Back in the ‘80s, I was not exactly what you would call a healthy kid. I was small, skinny and weak. I got picked on all the time. And I would catch every bug out there, seems like every year. During one summer, as I lay sick in bed from a particularly nasty stomach flu, my mom brought me something she picked up at our local hobby store, a new game they called Dungeons & Dragons.
For those in the know, this was the Moldvay box set (Tom Moldvay, J. Eric Homes, and Frank Mentzer all released versions). From the look of the cover, I knew right away I was in for something special, although I had no idea what a tabletop roleplaying game was. I sat up in bed and stripped off the cellophane as fast as I could.
You can imagine my surprise when I lifted the cover to the box and found books. What a jip. The last thing I wanted to do was read something. We did enough of that in school. But the artwork was wicked cool, knights and adventurers with swords and axes and crossbows. Maybe this strange gift deserved a second look. so, I opened the cover and I started reading.
I can’t even begin to describe the moment when I realized this was something quite unique. These weren’t just books, these were the blueprints to an entire universe, one filled with magic and spells, monsters and dungeons, and all you really needed to play was some paper, pencils, and a small group of friends. I read all the books. Cover to cover. And then I saw the maps!
I was hooked. Tabletop roleplaying was something that just seemed to resonate with me. This game allowed you to explore your imagination, to travel to other worlds. More importantly, it provided an entire rule system for creating a fantasy world of your own.
My friends and I spent a lot of time playing D&D. A LOT of time. I continued to play as I got older. Well into high school. And then in the summer of my senior year I was in a hobby shop, checking out dice and minis, when I spotted something new they had just installed—one of those rotating wire book racks. I couldn’t believe my eyes. They had books now! They had paperback fantasy books based on characters developed during roleplaying!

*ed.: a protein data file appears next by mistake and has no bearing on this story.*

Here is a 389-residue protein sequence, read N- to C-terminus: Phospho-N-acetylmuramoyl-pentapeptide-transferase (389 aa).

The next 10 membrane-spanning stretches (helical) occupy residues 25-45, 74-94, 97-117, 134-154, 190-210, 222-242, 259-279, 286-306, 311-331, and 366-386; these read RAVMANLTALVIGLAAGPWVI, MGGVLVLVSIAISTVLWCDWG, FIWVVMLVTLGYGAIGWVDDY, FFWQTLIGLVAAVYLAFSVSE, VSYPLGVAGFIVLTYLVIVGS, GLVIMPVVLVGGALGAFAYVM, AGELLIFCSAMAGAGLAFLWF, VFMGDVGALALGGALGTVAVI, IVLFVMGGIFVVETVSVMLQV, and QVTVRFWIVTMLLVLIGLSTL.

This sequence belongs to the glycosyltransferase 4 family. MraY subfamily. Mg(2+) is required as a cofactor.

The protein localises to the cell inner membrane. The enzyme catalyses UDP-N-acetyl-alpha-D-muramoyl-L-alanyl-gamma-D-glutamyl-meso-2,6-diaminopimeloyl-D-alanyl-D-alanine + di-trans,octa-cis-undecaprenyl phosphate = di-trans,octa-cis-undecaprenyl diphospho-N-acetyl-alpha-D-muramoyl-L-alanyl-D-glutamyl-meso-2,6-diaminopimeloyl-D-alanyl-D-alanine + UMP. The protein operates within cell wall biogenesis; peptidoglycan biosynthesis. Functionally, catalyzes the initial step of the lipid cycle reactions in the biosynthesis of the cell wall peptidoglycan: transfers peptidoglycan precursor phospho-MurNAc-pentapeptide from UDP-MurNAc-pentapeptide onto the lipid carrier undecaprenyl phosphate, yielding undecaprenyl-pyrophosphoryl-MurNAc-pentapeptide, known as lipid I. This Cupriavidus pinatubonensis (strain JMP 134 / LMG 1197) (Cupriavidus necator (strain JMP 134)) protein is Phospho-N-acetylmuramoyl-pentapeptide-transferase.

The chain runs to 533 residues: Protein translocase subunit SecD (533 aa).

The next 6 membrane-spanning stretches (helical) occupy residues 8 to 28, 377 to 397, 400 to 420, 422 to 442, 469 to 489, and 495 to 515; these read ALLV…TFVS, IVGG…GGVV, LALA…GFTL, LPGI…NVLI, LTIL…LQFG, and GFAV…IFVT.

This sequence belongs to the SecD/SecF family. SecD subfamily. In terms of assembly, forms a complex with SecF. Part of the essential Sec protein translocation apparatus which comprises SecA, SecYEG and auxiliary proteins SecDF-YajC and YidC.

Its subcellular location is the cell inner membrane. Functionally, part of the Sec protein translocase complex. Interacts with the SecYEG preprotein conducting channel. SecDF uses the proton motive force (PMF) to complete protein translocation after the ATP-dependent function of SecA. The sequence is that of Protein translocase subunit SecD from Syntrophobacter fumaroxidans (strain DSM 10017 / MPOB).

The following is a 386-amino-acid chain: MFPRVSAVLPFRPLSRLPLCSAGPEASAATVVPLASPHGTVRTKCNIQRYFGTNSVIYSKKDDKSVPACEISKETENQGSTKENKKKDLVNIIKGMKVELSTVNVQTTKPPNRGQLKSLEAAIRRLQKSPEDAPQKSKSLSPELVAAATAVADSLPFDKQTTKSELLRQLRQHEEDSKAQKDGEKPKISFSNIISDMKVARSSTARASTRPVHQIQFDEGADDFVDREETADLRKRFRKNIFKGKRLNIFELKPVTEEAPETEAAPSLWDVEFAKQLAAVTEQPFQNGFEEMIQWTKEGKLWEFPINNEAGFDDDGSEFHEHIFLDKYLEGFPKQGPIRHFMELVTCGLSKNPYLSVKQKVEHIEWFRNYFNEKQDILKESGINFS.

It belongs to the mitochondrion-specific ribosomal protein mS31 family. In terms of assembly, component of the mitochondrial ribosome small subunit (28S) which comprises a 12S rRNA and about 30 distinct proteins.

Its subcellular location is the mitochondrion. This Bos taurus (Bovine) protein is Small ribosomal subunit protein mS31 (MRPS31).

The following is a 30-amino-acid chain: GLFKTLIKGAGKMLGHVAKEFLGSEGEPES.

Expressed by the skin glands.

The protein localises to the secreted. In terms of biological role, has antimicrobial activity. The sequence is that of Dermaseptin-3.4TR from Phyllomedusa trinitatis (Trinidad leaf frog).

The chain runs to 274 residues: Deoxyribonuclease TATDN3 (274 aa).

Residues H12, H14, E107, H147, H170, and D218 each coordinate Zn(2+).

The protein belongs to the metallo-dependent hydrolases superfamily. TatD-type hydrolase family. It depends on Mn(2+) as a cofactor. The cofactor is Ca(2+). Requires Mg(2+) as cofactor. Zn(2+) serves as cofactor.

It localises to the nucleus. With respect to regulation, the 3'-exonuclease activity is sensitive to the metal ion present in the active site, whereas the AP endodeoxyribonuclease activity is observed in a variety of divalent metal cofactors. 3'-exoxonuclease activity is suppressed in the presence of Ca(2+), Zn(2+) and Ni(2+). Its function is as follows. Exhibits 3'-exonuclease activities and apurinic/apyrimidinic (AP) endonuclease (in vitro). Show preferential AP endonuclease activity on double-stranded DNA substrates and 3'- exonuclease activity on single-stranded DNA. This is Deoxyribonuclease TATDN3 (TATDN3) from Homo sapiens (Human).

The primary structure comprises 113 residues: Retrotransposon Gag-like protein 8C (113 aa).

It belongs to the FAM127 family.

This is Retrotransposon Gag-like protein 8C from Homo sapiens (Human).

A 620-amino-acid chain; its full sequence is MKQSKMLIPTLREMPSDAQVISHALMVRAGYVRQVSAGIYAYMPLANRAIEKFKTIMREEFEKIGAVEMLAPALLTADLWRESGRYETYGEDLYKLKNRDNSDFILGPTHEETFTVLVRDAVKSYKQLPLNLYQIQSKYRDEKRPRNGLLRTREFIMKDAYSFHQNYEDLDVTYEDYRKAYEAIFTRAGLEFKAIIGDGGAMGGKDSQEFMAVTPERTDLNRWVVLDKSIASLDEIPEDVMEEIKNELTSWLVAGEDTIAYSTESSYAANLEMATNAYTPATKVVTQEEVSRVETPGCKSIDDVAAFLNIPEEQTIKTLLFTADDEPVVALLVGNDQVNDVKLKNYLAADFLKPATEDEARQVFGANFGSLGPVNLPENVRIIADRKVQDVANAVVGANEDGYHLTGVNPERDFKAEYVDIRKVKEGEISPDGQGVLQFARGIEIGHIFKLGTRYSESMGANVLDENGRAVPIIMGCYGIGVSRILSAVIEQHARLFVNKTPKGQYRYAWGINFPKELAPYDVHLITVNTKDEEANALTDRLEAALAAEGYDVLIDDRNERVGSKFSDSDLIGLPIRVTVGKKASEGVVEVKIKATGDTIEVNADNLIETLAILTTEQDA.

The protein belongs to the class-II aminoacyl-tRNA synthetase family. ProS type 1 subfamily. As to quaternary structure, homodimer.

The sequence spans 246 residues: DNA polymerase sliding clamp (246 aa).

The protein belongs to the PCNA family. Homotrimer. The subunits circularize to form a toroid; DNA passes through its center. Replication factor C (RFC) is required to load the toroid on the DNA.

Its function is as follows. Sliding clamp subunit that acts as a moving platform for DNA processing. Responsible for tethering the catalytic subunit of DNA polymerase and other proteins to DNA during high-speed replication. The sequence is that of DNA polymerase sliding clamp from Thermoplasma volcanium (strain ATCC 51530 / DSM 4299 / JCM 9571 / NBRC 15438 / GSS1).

The first one to catch my eye was R.A. Salvatore’s THE CRYSTAL SHARD. The cover art was incredible (Todd Lockwood). And the story instantly caught my attention. A big barbarian, a sturdy dwarf, and something new called a dark elf. I snatched it up.
By now I was in college. My studies pulled me away from the game, but now I had the books. As my friends dispersed across the country, gone away to colleges of their own, I still had these books to explore. During my free time, I read as many as I could, relishing in the adventures.
I found that the books were even more exciting than the game. They took you deeper into the realm of fantasy, and stirred your imagination. Soon I had read nearly all I could get my hands on. (There was no Internet back then, and you had to search all the bookstores for something new.) I had a craving for more adventure.
Then it hit me. I could just… write my own books.
Yeah. Sure man.
Turns out that writing thing was a little more difficult than I’d expected. I tried to write a book. It was a terrible mess. I quickly gave up.
Life happened. A family happened. A career in newspapers and magazines took off. It was time to put any thoughts of adventures behind.
Much later in life, something quite unexpected occurred. On the way home from work I drove by a hobby store. For kicks, I stopped in.
I couldn’t believe my eyes. In addition to D&D, there were now a plethora of other games out there! I mean TONS of them. I must have spent two hours in there, just looking. I can only imagine what the clerks thought when I left without buying a thing.
When I wasn’t looking, life happened. Priorities got reshuffled. There simply wasn’t any time for gaming.
But that old itch had returned…
As I lay in bed that night, I found my mind wandering. Something was happening. A story was coming into my mind. A new adventure.
A good ten years later, that story was still going strong. And it seemed more and more details were finding their way into my head each night as I tried to go to sleep. Finally, when I could stand it no longer, I opened up my laptop and started writing.
I found I was a better writer now. All those darn college papers. And the story had really grown into something special. I continued to work at it. Slowly.
Years passed. And then one day I sat back and typed the words THE END.
But that was just the beginning.
Independent publishing was all the rage, and I opened an online account. I published that book in 2013, and DEOMANS OF FAEREL came to life.
I still can’t believe I get to do this. I am a writer. Somehow, I became a writer.
I suppose I have roleplaying games to thank. And my awesome mom.
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